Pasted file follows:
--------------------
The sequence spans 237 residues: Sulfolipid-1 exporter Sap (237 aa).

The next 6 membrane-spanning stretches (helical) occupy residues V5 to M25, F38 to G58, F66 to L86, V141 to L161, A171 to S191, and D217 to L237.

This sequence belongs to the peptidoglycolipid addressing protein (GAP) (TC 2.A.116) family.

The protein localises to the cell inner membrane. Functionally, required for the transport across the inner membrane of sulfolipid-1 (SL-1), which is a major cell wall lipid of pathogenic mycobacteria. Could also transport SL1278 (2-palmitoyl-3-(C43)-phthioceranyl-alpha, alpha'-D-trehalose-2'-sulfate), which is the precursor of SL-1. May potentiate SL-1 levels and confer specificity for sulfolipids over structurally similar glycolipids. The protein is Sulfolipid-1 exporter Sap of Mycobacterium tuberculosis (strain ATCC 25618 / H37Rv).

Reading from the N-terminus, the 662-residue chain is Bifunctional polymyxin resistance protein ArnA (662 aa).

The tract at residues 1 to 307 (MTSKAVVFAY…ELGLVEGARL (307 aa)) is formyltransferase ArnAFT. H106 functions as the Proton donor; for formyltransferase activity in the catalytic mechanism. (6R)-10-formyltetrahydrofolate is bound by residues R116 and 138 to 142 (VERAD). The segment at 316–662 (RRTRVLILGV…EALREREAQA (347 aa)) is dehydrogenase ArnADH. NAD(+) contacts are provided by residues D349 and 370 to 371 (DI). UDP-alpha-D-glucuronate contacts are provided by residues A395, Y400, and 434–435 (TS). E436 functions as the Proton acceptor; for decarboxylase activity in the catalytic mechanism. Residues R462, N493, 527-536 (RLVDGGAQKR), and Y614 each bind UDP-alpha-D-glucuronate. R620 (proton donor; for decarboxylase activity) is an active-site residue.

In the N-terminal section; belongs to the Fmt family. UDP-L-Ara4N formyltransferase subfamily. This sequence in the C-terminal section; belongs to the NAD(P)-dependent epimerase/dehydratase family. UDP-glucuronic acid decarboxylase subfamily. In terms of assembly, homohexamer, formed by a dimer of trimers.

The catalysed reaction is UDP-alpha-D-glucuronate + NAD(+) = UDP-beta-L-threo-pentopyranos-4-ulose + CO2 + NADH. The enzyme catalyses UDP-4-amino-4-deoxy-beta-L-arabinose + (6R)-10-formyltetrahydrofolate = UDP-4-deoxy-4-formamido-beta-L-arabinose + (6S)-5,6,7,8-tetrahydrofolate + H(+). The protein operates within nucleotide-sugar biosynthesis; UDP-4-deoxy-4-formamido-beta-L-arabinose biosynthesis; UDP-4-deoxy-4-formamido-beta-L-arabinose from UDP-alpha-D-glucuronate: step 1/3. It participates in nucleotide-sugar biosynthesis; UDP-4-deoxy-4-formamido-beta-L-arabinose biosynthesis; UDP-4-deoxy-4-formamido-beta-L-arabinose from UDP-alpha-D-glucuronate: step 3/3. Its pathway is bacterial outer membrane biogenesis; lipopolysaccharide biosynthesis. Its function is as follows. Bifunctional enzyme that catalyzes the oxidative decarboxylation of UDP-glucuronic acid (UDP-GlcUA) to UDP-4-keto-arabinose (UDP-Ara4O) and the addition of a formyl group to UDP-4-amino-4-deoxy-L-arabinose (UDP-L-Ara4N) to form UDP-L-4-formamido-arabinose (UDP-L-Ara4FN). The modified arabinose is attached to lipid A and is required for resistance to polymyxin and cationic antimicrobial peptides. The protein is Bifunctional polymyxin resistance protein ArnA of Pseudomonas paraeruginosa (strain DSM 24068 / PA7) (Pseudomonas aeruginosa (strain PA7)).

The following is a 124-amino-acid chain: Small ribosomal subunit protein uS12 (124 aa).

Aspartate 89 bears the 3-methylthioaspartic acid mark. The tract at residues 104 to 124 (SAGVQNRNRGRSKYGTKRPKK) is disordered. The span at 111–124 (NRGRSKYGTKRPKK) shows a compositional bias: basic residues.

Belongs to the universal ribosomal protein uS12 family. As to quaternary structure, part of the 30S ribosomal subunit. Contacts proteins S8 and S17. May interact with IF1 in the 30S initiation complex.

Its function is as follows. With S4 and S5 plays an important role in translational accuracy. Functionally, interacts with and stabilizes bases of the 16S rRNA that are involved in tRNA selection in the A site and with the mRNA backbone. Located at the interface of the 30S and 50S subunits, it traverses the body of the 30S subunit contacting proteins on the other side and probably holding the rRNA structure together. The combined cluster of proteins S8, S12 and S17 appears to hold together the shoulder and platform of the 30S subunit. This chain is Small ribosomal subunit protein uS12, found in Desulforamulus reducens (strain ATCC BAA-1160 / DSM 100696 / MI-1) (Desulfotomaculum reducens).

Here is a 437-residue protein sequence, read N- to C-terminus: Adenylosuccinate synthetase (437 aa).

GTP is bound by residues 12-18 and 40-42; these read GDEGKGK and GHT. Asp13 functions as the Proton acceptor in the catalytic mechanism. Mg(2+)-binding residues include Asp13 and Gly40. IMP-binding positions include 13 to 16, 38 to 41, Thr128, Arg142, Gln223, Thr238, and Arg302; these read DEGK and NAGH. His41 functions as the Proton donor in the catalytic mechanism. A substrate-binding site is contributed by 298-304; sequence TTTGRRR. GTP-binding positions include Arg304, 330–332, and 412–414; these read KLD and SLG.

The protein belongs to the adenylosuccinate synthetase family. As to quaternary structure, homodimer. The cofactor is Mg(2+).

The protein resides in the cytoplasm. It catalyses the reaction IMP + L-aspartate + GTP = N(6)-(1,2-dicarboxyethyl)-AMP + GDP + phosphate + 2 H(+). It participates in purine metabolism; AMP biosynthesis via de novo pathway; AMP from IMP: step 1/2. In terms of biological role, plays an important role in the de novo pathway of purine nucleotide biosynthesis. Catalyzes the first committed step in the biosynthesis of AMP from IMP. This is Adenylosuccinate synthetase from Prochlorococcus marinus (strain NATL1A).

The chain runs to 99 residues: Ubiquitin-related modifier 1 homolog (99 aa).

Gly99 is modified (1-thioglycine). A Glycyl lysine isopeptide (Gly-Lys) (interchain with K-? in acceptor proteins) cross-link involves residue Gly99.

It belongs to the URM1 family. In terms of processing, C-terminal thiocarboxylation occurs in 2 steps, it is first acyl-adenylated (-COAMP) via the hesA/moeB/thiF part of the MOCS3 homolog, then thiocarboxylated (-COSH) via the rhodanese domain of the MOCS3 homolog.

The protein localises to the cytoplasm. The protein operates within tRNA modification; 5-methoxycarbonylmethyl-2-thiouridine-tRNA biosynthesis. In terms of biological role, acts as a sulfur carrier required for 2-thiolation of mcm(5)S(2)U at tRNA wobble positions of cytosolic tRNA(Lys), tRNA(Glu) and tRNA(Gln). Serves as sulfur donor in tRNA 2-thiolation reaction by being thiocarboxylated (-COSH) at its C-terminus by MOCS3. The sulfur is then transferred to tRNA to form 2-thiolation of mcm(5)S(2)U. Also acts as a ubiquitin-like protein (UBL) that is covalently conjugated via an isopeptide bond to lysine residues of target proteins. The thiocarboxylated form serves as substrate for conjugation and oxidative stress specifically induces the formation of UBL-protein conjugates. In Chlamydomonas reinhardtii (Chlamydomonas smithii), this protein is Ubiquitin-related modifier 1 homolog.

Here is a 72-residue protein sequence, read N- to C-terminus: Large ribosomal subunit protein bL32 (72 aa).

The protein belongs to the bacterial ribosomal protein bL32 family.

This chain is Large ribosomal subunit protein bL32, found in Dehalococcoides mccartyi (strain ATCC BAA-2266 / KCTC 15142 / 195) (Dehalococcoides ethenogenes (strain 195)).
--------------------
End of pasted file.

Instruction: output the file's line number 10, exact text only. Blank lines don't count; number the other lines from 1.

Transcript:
Aspartate 89 bears the 3-methylthioaspartic acid mark. The tract at residues 104 to 124 (SAGVQNRNRGRSKYGTKRPKK) is disordered. The span at 111–124 (NRGRSKYGTKRPKK) shows a compositional bias: basic residues.